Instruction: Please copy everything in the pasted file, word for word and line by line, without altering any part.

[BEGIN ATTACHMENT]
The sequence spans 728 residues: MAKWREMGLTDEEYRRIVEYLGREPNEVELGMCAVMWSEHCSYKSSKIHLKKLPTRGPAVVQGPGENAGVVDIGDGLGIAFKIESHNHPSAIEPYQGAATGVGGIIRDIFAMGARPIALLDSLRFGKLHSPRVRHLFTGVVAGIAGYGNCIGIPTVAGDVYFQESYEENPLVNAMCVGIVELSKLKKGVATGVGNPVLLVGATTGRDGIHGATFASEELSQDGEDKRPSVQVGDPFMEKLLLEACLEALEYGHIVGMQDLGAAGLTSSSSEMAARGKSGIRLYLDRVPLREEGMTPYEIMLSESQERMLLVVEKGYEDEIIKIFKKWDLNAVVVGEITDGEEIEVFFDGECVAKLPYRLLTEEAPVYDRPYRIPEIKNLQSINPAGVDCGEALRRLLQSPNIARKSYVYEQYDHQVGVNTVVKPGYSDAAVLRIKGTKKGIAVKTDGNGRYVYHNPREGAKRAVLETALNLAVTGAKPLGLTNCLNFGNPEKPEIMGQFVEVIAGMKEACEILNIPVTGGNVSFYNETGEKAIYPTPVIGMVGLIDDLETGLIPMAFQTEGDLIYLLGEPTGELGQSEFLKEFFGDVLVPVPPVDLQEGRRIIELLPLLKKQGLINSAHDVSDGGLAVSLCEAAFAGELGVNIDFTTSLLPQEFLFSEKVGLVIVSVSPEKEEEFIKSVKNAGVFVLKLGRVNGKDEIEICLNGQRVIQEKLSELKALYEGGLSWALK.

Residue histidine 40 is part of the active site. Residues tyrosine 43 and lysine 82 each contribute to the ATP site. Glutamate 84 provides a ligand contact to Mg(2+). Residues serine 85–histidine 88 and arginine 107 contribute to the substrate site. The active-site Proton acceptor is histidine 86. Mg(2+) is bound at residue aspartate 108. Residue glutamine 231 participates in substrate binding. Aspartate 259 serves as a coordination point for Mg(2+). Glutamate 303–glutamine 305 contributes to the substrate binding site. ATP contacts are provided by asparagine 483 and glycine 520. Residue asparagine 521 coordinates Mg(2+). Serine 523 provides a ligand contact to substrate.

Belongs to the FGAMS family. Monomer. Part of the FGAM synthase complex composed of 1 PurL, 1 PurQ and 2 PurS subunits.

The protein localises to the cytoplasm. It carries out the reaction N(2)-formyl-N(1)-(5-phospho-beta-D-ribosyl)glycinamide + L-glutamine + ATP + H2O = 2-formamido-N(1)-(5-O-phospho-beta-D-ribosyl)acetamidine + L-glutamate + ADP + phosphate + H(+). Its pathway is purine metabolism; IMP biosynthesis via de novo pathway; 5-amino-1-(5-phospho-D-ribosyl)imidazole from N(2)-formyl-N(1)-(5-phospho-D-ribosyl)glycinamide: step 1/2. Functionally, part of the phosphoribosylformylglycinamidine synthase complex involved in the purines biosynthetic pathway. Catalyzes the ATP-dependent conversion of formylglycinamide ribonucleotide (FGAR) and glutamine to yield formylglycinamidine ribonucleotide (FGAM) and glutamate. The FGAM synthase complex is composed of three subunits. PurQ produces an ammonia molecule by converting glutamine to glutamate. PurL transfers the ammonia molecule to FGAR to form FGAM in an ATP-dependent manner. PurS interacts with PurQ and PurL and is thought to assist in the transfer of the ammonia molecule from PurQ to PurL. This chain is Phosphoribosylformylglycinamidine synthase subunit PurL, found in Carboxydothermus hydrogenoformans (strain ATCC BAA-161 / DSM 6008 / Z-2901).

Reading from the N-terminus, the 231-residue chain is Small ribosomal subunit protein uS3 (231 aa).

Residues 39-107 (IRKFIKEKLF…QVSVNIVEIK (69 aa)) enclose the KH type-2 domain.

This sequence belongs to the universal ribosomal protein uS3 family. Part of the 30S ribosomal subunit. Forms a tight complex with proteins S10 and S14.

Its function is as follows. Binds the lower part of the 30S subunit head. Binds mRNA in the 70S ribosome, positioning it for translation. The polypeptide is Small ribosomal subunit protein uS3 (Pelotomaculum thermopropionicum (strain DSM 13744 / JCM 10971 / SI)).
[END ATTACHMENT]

The sequence spans 728 residues: MAKWREMGLTDEEYRRIVEYLGREPNEVELGMCAVMWSEHCSYKSSKIHLKKLPTRGPAVVQGPGENAGVVDIGDGLGIAFKIESHNHPSAIEPYQGAATGVGGIIRDIFAMGARPIALLDSLRFGKLHSPRVRHLFTGVVAGIAGYGNCIGIPTVAGDVYFQESYEENPLVNAMCVGIVELSKLKKGVATGVGNPVLLVGATTGRDGIHGATFASEELSQDGEDKRPSVQVGDPFMEKLLLEACLEALEYGHIVGMQDLGAAGLTSSSSEMAARGKSGIRLYLDRVPLREEGMTPYEIMLSESQERMLLVVEKGYEDEIIKIFKKWDLNAVVVGEITDGEEIEVFFDGECVAKLPYRLLTEEAPVYDRPYRIPEIKNLQSINPAGVDCGEALRRLLQSPNIARKSYVYEQYDHQVGVNTVVKPGYSDAAVLRIKGTKKGIAVKTDGNGRYVYHNPREGAKRAVLETALNLAVTGAKPLGLTNCLNFGNPEKPEIMGQFVEVIAGMKEACEILNIPVTGGNVSFYNETGEKAIYPTPVIGMVGLIDDLETGLIPMAFQTEGDLIYLLGEPTGELGQSEFLKEFFGDVLVPVPPVDLQEGRRIIELLPLLKKQGLINSAHDVSDGGLAVSLCEAAFAGELGVNIDFTTSLLPQEFLFSEKVGLVIVSVSPEKEEEFIKSVKNAGVFVLKLGRVNGKDEIEICLNGQRVIQEKLSELKALYEGGLSWALK.

Residue histidine 40 is part of the active site. Residues tyrosine 43 and lysine 82 each contribute to the ATP site. Glutamate 84 provides a ligand contact to Mg(2+). Residues serine 85–histidine 88 and arginine 107 contribute to the substrate site. The active-site Proton acceptor is histidine 86. Mg(2+) is bound at residue aspartate 108. Residue glutamine 231 participates in substrate binding. Aspartate 259 serves as a coordination point for Mg(2+). Glutamate 303–glutamine 305 contributes to the substrate binding site. ATP contacts are provided by asparagine 483 and glycine 520. Residue asparagine 521 coordinates Mg(2+). Serine 523 provides a ligand contact to substrate.

Belongs to the FGAMS family. Monomer. Part of the FGAM synthase complex composed of 1 PurL, 1 PurQ and 2 PurS subunits.

The protein localises to the cytoplasm. It carries out the reaction N(2)-formyl-N(1)-(5-phospho-beta-D-ribosyl)glycinamide + L-glutamine + ATP + H2O = 2-formamido-N(1)-(5-O-phospho-beta-D-ribosyl)acetamidine + L-glutamate + ADP + phosphate + H(+). Its pathway is purine metabolism; IMP biosynthesis via de novo pathway; 5-amino-1-(5-phospho-D-ribosyl)imidazole from N(2)-formyl-N(1)-(5-phospho-D-ribosyl)glycinamide: step 1/2. Functionally, part of the phosphoribosylformylglycinamidine synthase complex involved in the purines biosynthetic pathway. Catalyzes the ATP-dependent conversion of formylglycinamide ribonucleotide (FGAR) and glutamine to yield formylglycinamidine ribonucleotide (FGAM) and glutamate. The FGAM synthase complex is composed of three subunits. PurQ produces an ammonia molecule by converting glutamine to glutamate. PurL transfers the ammonia molecule to FGAR to form FGAM in an ATP-dependent manner. PurS interacts with PurQ and PurL and is thought to assist in the transfer of the ammonia molecule from PurQ to PurL. This chain is Phosphoribosylformylglycinamidine synthase subunit PurL, found in Carboxydothermus hydrogenoformans (strain ATCC BAA-161 / DSM 6008 / Z-2901).

Reading from the N-terminus, the 231-residue chain is Small ribosomal subunit protein uS3 (231 aa).

Residues 39-107 (IRKFIKEKLF…QVSVNIVEIK (69 aa)) enclose the KH type-2 domain.

This sequence belongs to the universal ribosomal protein uS3 family. Part of the 30S ribosomal subunit. Forms a tight complex with proteins S10 and S14.

Its function is as follows. Binds the lower part of the 30S subunit head. Binds mRNA in the 70S ribosome, positioning it for translation. The polypeptide is Small ribosomal subunit protein uS3 (Pelotomaculum thermopropionicum (strain DSM 13744 / JCM 10971 / SI)).